Culms 50-120 cm, not disarticulating. Sheaths usually villous, occasionally
glabrous; blades 10-30 cm long, 2-4 mm wide, pilose or glabrous, usually
at least the adaxial surface pilose, uppermost cauline blades erect to ascending.
Inflorescences with (5)10-25(30) spikelets; lower branches erect
to ascending, with 2-6 spikelets; pedicels on the lowest branch from shorter
than to subequal to the spikelets. Spikelets 10-20 mm. Calluses of middle
florets from as long as to a little longer than wide, convex abaxially; lemma
bodies 4-6 mm, usually pilose over the back (sometimes glabrous), margins
densely pilose to beyond midlength, hairs evidently increasing in length distally,
longest hairs 2.5-4 mm, longer than apical teeth 2-4.5(5.5) mm, aristate; awns
10-17 mm; anthers to 2.6 mm. Caryopses 1.7-2.4 mm long, 0.8-1.2
mm wide. 2n = 36.
Danthonia sericea is restricted to the eastern United States. It grows
mostly on sand barrens and in open woods on dry soils. A less common form, with
glabrous foliage and lemma backs, is found in bogs, seepage areas, and low moist
areas adjacent to lakes and rivers and has been called D. sericea var.
epilis (Scribn.) Gleason or D. epilis Scribn. [For comments from
Quinn, click here].
Similar patterns of infraspecific variation are also seen in the leaf and lemma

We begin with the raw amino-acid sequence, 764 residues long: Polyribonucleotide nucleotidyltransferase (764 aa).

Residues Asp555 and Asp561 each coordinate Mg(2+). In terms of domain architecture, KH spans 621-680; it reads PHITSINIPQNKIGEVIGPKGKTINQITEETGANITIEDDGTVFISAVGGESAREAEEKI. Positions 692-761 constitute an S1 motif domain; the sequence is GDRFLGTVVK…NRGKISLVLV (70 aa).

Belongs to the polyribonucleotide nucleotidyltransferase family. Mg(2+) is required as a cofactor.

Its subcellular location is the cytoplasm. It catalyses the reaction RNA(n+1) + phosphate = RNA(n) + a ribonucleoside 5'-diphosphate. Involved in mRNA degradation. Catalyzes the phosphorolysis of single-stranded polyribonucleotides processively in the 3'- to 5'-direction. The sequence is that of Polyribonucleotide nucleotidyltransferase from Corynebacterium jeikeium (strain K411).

vestiture of D. spicata and D.
californica, but the genetic basis of this variation is probably not
Densely tufted, 5-12 dm; blades flat or involute, 2-5 mm wide, the cauline ones relatively broad and usually flat, those of the innovations narrower and often involute; infl lax, 5-10 cm; glumes narrowly lanceolate, 11-18 mm; lemmas 6.5-10 mm, including the setaceous teeth (these 2.8-4.5 mm) villous at least on the margin with copious white hairs 2-3 mm; awn 11-18 mm; 2n=36. Var. sericea, with the sheaths villous and the lemmas villous on the back, occurs in dry sandy soil and pine woods, chiefly on the coastal plain, in e. Mass. and from s. N.J. to Ky., Fla., and La. Var. epilis (Scribn.) Blomq., with glabrous sheaths and very thin lemmas that are villous on the margins only (or also at base), occurs in bogs, stream-borders, and seeps from s. N.J. to Va. and Ga. (D. epilis)
Gleason, Henry A. & Cronquist, Arthur J. 1991. Manual of vascular plants of northeastern United States and adjacent Canada. lxxv + 910 pp.